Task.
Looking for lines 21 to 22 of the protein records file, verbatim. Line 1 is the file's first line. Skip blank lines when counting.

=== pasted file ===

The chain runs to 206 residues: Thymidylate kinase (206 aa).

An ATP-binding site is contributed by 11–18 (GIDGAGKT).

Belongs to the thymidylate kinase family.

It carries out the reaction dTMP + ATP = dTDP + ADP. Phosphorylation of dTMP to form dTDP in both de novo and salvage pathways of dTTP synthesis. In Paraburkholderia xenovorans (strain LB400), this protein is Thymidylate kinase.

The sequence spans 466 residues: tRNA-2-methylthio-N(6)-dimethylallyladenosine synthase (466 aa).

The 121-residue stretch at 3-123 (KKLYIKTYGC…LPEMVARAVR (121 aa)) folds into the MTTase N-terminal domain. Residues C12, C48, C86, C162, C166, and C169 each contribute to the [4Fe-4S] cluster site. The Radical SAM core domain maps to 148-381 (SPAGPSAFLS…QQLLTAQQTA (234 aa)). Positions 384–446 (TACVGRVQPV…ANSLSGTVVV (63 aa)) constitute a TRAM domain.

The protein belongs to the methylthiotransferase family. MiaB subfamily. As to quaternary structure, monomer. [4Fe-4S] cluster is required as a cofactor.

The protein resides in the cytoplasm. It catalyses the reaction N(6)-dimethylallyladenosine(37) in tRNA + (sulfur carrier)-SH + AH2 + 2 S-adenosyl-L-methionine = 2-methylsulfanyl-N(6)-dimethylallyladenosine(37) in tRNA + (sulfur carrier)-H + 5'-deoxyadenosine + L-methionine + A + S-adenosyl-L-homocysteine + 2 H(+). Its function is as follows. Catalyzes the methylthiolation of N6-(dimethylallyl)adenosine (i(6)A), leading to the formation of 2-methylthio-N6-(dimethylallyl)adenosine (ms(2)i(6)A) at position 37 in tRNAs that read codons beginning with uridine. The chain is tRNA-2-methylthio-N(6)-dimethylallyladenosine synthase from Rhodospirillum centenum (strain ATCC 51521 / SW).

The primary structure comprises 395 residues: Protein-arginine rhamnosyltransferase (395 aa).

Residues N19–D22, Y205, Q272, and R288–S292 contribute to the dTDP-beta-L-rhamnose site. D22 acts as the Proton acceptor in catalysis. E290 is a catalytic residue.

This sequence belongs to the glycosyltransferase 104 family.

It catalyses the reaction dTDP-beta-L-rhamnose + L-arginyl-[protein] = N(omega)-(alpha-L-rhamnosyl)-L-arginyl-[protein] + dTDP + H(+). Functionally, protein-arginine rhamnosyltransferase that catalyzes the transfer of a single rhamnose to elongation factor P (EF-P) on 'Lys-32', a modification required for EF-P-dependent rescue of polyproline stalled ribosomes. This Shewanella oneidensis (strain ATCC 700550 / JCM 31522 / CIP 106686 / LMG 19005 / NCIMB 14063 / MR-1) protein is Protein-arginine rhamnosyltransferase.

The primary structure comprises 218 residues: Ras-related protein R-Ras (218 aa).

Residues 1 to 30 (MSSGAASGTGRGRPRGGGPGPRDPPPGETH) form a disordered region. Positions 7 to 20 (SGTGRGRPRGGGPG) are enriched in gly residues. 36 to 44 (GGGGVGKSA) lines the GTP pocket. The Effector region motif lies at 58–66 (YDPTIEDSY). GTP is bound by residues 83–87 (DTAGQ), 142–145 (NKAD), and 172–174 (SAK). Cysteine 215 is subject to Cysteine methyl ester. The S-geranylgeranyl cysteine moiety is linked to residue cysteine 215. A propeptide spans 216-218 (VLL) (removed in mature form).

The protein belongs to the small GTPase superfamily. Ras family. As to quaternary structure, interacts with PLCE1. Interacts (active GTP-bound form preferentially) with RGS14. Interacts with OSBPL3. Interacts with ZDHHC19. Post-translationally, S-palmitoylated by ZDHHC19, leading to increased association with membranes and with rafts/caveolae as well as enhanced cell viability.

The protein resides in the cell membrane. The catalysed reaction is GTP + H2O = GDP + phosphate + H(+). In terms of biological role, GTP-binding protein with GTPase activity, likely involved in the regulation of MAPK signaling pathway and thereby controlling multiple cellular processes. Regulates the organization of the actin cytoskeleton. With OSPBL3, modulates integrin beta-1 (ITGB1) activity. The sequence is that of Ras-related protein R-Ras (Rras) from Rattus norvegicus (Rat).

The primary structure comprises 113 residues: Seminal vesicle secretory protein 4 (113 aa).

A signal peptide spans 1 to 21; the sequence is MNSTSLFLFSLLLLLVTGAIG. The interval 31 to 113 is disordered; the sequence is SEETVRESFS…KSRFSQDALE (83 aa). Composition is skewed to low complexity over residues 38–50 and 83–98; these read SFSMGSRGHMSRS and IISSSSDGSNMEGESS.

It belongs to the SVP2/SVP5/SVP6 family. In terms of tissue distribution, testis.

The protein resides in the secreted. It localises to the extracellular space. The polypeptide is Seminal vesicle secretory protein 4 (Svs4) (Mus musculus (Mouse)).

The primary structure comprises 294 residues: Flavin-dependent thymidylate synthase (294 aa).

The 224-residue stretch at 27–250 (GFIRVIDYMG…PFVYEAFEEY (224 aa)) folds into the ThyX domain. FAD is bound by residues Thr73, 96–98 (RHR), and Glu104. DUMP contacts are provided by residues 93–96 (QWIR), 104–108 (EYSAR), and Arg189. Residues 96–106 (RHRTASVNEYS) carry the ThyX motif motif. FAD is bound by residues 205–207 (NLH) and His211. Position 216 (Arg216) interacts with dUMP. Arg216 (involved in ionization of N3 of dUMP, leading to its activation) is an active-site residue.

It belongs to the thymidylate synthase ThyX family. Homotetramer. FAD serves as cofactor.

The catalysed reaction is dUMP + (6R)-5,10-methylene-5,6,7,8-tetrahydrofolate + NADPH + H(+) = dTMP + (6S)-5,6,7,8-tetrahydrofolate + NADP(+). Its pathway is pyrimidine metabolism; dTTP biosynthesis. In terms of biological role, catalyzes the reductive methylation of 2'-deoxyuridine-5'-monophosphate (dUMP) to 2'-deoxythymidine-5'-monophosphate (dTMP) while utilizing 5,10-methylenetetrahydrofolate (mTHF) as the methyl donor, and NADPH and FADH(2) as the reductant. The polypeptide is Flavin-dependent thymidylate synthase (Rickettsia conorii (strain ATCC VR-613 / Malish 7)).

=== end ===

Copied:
The primary structure comprises 294 residues: Flavin-dependent thymidylate synthase (294 aa).

The 224-residue stretch at 27–250 (GFIRVIDYMG…PFVYEAFEEY (224 aa)) folds into the ThyX domain. FAD is bound by residues Thr73, 96–98 (RHR), and Glu104. DUMP contacts are provided by residues 93–96 (QWIR), 104–108 (EYSAR), and Arg189. Residues 96–106 (RHRTASVNEYS) carry the ThyX motif motif. FAD is bound by residues 205–207 (NLH) and His211. Position 216 (Arg216) interacts with dUMP. Arg216 (involved in ionization of N3 of dUMP, leading to its activation) is an active-site residue.